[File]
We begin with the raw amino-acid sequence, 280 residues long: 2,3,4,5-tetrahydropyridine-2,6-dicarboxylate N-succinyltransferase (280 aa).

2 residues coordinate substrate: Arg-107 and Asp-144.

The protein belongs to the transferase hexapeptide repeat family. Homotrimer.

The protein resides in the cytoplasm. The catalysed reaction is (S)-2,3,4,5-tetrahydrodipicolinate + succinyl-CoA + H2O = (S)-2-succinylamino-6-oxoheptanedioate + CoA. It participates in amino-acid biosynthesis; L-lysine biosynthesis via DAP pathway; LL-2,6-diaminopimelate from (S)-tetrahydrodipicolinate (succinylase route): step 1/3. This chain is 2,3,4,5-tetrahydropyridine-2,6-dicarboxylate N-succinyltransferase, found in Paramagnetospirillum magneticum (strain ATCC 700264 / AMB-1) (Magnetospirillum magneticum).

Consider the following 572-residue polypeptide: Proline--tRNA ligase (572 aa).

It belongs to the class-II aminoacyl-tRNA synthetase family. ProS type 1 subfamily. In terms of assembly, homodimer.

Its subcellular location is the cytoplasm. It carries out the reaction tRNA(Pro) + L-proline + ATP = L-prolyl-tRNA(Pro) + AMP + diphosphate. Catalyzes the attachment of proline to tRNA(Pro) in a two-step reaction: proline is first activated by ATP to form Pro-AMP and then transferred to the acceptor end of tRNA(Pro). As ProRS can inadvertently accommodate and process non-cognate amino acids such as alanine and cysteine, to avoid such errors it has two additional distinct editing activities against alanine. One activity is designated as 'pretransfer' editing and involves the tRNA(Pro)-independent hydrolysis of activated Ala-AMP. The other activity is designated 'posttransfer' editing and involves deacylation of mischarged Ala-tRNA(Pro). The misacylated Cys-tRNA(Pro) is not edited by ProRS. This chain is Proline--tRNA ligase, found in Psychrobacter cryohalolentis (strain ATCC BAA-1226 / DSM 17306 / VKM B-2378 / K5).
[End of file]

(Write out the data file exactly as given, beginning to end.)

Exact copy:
We begin with the raw amino-acid sequence, 280 residues long: 2,3,4,5-tetrahydropyridine-2,6-dicarboxylate N-succinyltransferase (280 aa).

2 residues coordinate substrate: Arg-107 and Asp-144.

The protein belongs to the transferase hexapeptide repeat family. Homotrimer.

The protein resides in the cytoplasm. The catalysed reaction is (S)-2,3,4,5-tetrahydrodipicolinate + succinyl-CoA + H2O = (S)-2-succinylamino-6-oxoheptanedioate + CoA. It participates in amino-acid biosynthesis; L-lysine biosynthesis via DAP pathway; LL-2,6-diaminopimelate from (S)-tetrahydrodipicolinate (succinylase route): step 1/3. This chain is 2,3,4,5-tetrahydropyridine-2,6-dicarboxylate N-succinyltransferase, found in Paramagnetospirillum magneticum (strain ATCC 700264 / AMB-1) (Magnetospirillum magneticum).

Consider the following 572-residue polypeptide: Proline--tRNA ligase (572 aa).

It belongs to the class-II aminoacyl-tRNA synthetase family. ProS type 1 subfamily. In terms of assembly, homodimer.

Its subcellular location is the cytoplasm. It carries out the reaction tRNA(Pro) + L-proline + ATP = L-prolyl-tRNA(Pro) + AMP + diphosphate. Catalyzes the attachment of proline to tRNA(Pro) in a two-step reaction: proline is first activated by ATP to form Pro-AMP and then transferred to the acceptor end of tRNA(Pro). As ProRS can inadvertently accommodate and process non-cognate amino acids such as alanine and cysteine, to avoid such errors it has two additional distinct editing activities against alanine. One activity is designated as 'pretransfer' editing and involves the tRNA(Pro)-independent hydrolysis of activated Ala-AMP. The other activity is designated 'posttransfer' editing and involves deacylation of mischarged Ala-tRNA(Pro). The misacylated Cys-tRNA(Pro) is not edited by ProRS. This chain is Proline--tRNA ligase, found in Psychrobacter cryohalolentis (strain ATCC BAA-1226 / DSM 17306 / VKM B-2378 / K5).